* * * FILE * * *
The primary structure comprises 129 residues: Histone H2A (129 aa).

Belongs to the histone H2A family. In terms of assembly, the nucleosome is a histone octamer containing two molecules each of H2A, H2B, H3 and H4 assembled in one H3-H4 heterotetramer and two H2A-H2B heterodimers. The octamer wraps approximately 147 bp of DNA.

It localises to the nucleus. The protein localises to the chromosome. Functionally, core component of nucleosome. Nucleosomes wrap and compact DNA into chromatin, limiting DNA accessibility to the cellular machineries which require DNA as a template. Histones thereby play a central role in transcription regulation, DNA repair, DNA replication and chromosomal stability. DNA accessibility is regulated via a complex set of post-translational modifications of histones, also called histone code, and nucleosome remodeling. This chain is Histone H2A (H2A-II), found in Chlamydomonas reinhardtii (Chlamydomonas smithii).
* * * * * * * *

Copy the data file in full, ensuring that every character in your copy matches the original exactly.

The primary structure comprises 129 residues: Histone H2A (129 aa).

Belongs to the histone H2A family. In terms of assembly, the nucleosome is a histone octamer containing two molecules each of H2A, H2B, H3 and H4 assembled in one H3-H4 heterotetramer and two H2A-H2B heterodimers. The octamer wraps approximately 147 bp of DNA.

It localises to the nucleus. The protein localises to the chromosome. Functionally, core component of nucleosome. Nucleosomes wrap and compact DNA into chromatin, limiting DNA accessibility to the cellular machineries which require DNA as a template. Histones thereby play a central role in transcription regulation, DNA repair, DNA replication and chromosomal stability. DNA accessibility is regulated via a complex set of post-translational modifications of histones, also called histone code, and nucleosome remodeling. This chain is Histone H2A (H2A-II), found in Chlamydomonas reinhardtii (Chlamydomonas smithii).